It’s the season of giving, so whether you volunteer your time supporting a local charity, donate to Toys for Tots, or simply bring some cookies to your neighbor who can’t see their family this holiday, every act of kindness counts. And lets face it; there is something to be said for the feeling of gratitude.
A recent study has delved into why the act of giving feels so good. The study, which was published in Primary Health Care Research and Development, found that gratitude, “decreases pain and depression, and boosts happiness.”
To conduct the study, researchers created a six-week pilot program where they observed patients with symptoms of depression while they participate in programs that encourage engaging in good deeds. The deeds varied and included tasks like writing gratitude letters. According to the study, the 75 patients who completed the full six-week program had greater energy and more daily accomplishments were recorded. Showing overall improvement in the patient’s depression.
Dr. Michael McCullough, a psychology professor at the University of Miami, explains the effect of gratitude on peoples motivation and happiness. “Gratitude motivates people into trying to give back and volunteering is good for health… Emotional state to social contact to feeding back into health behavior — it all makes sense,” McCullough tells WSJ.
So if you’re excited to give, but you are confused about where to give, you may want to try volunteering. According to Greatist, volunteering proves to be a double whammy, because you not only help others but you also benefit yourself in the process.
Another great way to motivate yourself to volunteer is by making it a team activity. Taking time during the holidays to sign up and volunteer with co-workers or family can make the first steps of getting to a volunteering event that much easier. Instead of having an extensive holiday party, try to opt for a volunteer event and drinks after.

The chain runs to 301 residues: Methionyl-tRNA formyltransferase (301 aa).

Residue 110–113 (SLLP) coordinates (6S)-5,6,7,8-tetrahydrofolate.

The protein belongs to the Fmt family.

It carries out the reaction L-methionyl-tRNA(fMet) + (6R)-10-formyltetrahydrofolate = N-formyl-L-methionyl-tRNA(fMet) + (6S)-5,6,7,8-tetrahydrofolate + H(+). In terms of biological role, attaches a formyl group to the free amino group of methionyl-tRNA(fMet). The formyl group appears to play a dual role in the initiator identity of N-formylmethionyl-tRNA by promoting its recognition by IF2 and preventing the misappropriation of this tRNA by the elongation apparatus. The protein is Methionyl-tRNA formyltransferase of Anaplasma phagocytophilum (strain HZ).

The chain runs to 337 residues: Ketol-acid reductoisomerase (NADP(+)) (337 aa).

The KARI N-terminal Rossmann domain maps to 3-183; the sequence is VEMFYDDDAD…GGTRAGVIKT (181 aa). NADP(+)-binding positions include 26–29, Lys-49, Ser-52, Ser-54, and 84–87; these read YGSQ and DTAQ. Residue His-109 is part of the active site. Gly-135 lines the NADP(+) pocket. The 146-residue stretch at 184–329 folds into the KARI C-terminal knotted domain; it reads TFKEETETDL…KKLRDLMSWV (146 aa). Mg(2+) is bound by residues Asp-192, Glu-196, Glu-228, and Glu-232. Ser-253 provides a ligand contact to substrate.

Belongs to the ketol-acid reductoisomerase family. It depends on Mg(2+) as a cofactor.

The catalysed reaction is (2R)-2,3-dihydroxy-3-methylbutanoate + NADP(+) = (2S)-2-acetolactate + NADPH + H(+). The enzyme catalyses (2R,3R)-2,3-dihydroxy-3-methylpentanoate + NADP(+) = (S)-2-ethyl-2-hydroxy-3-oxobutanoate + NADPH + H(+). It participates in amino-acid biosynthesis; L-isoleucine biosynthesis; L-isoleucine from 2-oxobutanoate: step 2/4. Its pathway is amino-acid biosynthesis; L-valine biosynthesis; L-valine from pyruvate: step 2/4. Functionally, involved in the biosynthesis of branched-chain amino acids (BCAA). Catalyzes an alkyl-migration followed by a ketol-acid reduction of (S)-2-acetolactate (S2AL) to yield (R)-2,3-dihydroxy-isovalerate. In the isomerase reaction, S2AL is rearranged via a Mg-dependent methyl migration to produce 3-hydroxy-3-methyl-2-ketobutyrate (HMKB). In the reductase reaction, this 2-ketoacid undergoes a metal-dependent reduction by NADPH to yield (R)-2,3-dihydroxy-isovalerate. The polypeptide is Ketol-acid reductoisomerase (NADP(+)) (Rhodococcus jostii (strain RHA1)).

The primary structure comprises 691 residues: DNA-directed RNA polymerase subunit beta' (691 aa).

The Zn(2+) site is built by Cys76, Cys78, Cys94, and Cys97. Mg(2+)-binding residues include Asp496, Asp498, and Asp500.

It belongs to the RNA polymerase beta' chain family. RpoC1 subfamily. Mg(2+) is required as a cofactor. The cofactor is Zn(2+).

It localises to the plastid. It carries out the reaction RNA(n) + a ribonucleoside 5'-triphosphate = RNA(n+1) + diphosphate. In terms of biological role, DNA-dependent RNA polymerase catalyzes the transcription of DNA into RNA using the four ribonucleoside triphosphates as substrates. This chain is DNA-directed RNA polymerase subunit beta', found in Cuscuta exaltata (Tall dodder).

According to Harvard Health Publications, gratitude is strongly and consistently associated with greater happiness. Gratitude helps people feel more positive emotions, relish good experiences, improve their health, deal with adversity, and build strong relationships.
Gratitude isn’t just about volunteering for different causes either, it can also positively impact your personal relationships. According to Harvard Health Publications, a study of couples found that individuals who express gratitude to each other felt more positive toward the other person but also felt more comfortable expressing concerns about their relationship.
Going beyond romantic relationships, showing gratitude through a manager employee setting can result in a more positive work experience.
So, with the holiday season of giving in full swing, take time to give to others, in return you will probably find yourself in a happier state. Switching up your normal work routine to give and help others can also radiate into your personal life.
The key to gratitude is giving without expecting something in return. According to Huffington Post, giving with no strings attached can maximize your happiness and will boost your feelings this holiday season.